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#4 Key: Developing the heart of leadership is by Getting Feedback from the people

The right understanding of that is:

Feedback is the breakfast of champions.
– Rick Tate

People are motivated to do things that provide them with feedback on results. Feedback is important to people. We all want to know how well we’re doing. That’s why it is essential for an effective performance review system to provide ongoing feedback.

Too often managers save up negative information and unload it all at once over a minor incident or during the annual performance review session. Others ‘whitewash’ performance review and act like everything is okay when it really isn’t. when people are attacked or not dealt with truthfully, they lose respect for their organization and pride in their work.

I firmly believe that providing feedback is the most cost-effective strategy for improving performance and instilling satisfaction. It can be done quickly, it costs nothing, and it can turn people around fast.

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#5 Key: Don’t Keep Inferior Feeling

The right way to understand this is:

No one can make you feel inferior without your permission.
– Eleanor Roosevelt

I go out into the world every day with the attitude that my ‘Okayness’ is not up for grabs. I firmly believe that ‘God did not make junk.’ this doesn’t mean I don’t have areas of my life that need improvement – just that at my basic core, I’m okay.

I choose to feel good about myself. That way I am more open to learning. If people give me negative feedback or criticize something I do, I don’t interpret what they are saying as meaning that I am a ‘bad’ person. The belief that I control my own self-esteem permits me to listen to and hear their feedback in a non-defensive way – looking to see if there is something I can learn.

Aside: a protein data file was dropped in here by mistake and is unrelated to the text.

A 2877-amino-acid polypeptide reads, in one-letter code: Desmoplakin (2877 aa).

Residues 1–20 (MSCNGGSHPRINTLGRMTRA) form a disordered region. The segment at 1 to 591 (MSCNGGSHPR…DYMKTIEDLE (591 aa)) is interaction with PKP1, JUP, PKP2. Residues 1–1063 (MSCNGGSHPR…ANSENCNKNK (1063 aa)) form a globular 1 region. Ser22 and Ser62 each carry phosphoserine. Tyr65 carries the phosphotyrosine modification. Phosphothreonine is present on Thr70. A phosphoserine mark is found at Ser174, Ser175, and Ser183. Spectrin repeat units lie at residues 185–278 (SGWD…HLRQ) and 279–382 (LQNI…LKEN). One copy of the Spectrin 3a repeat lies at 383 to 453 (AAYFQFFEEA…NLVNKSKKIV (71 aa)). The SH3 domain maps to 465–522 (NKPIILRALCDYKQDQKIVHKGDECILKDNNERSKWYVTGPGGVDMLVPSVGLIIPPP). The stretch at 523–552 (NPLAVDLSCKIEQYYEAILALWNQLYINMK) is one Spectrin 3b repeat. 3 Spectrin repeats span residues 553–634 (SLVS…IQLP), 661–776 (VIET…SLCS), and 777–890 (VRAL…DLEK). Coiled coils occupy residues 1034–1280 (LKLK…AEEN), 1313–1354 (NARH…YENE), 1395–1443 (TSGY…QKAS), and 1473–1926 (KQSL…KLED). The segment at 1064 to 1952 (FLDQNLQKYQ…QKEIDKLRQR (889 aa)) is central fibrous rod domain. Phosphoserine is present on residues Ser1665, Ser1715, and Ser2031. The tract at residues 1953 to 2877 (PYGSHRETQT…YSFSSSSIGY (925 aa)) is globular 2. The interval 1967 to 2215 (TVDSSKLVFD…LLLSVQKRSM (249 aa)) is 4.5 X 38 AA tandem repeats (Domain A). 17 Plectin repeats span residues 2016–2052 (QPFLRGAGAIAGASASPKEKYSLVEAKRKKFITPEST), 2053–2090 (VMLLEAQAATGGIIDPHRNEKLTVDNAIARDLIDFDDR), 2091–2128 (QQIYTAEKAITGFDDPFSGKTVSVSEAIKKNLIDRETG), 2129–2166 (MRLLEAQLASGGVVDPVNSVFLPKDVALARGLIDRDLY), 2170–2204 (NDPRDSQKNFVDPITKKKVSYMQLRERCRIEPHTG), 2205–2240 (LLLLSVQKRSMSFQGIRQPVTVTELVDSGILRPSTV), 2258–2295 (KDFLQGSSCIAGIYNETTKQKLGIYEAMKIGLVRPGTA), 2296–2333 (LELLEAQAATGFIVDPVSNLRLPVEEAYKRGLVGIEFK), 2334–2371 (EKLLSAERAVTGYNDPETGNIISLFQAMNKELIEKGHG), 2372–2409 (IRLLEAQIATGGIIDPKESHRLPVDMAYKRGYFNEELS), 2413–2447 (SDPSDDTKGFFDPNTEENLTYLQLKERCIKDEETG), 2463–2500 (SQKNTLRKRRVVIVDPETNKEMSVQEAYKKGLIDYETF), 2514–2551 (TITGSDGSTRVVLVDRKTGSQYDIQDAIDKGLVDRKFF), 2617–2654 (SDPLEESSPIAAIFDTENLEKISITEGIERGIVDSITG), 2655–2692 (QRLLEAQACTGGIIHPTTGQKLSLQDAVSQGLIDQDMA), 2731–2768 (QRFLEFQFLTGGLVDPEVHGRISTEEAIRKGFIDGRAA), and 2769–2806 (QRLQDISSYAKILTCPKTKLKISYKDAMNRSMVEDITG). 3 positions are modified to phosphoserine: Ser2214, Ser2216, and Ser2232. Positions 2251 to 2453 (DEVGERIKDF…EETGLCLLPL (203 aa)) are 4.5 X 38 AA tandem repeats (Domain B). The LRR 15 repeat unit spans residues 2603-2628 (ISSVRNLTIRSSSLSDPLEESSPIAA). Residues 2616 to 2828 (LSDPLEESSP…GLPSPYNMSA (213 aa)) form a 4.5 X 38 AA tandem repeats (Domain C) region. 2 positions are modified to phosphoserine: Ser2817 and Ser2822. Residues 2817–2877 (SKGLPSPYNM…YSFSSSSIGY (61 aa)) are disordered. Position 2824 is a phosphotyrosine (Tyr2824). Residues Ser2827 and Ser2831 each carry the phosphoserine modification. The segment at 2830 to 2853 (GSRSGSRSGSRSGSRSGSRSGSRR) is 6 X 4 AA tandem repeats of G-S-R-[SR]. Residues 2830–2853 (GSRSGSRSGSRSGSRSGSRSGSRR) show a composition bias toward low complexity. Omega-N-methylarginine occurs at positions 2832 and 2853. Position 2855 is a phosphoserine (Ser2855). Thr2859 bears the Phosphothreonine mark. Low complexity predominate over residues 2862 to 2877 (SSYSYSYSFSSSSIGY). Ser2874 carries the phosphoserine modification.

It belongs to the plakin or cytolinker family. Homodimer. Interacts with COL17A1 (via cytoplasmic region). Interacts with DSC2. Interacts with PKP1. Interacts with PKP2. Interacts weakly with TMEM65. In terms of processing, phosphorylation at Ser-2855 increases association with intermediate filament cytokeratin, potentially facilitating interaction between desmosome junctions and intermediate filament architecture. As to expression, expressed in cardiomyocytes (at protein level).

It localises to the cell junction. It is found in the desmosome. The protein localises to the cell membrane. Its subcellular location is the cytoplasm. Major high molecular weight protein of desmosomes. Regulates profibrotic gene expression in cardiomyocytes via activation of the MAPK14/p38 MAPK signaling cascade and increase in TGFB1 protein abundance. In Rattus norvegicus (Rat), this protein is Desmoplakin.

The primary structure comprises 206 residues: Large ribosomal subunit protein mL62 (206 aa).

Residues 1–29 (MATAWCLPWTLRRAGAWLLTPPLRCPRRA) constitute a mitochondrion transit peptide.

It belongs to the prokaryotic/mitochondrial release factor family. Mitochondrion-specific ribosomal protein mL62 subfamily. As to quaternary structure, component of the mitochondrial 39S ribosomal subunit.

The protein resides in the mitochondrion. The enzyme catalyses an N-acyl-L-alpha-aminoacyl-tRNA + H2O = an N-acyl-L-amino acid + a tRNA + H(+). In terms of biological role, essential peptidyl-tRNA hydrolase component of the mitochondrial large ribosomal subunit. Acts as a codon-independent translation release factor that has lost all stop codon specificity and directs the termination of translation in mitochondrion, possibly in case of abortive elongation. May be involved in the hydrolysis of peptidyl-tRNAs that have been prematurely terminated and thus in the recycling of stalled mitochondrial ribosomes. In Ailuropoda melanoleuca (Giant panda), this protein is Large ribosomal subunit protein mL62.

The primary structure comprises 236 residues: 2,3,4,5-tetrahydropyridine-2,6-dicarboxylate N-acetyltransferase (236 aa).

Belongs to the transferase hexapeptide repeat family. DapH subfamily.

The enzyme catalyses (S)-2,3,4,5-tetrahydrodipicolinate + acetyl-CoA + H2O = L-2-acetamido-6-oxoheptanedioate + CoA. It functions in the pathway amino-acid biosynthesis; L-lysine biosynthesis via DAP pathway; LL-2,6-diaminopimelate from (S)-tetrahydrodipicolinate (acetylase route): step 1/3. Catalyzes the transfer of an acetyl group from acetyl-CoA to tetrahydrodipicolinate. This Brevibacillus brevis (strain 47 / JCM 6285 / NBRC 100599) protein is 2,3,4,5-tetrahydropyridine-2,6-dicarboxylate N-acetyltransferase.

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#6 Key: Have a Heart to Seek Advice from others

There is a statement goes like this:

None of us is as smart as all of us.
– Ken Blanchard & Don Carew

When I first caught the truth of this statement, it made me relax tremendously, as a leader. I realized that I didn’t have to be the only bright person in the group. In fact, admitting my vulnerability allowed me to ask for help.
Once the president of a Southern manufacturing plant was baffled over a 200 percent turnover in one of the plant’s major hourly positions. Ken Blanchard asked him to speak to the workers in the affected area, knowing they would be the key to finding an answer.

They told Ken Blanchard, “It’s hot as the devil down here. We’re so exhausted by the end of the day that we don’t have energy to do anything else. So if we can get another job, we do.” Then Ken Blanchard reported this to president, thereafter they fixed the cooling system, and turnover dropped to around 10 percent. I’m convinced that any problem can be solved if we involve the resources we have gathered around us.

#7 Key: Don’t push out the important one while you deal with the urgent one

While you are on to developing the heart of leadership, one very important balancing you need to maintain between “important one and urgent one.”

Things not worth doing are not worth doing well.
– Ken Blanchard & William Oncken

William Oncken Jr., originator of the ‘Monkey-on-the-back’ concept, used to say this all the time. For years, time management experts taught efficiently in all things; then Oncken and others realized that it didn’t make sense for people to be efficient at doing what they shouldn’t be doing in the first place.

Today people are often busy doing what seems to be extremely urgent but really isn’t. they spend a great deal of time moving paper, rather than listening to their people or their customers. An effective leader must step back, look at the big picture, and make sure the important things are not pushed out of the way by the urgent needs of the moment.

If your people and customers are important, then you will spend part of every day making them feel that way. Evaluate each day by asking, “Have I done what is really important today?”


#8 Key: Remember the success is not permanent 

Don Shula, the head coach for the Miami Dolphins had a twenty-four-hour rule. He allowed himself, his coaches, and his players a maximum of twenty-four hour after a football game to celebrate a victory or bemoan a defeat. During that time, they were encouraged to experience the thrill of victory or the agony of defeat as deeply as possible. Once the twenty-four-hour deadline had passed, they put it behind them and focused their energies on preparing for the next opponent. This is a principle well worth noting.

Don’t get a big head when you win or get too down in the dumps when you lose.

Keep things in perspective. Success is not forever, and failure isn’t fatal. 

-Ken Blanchard and Don Shula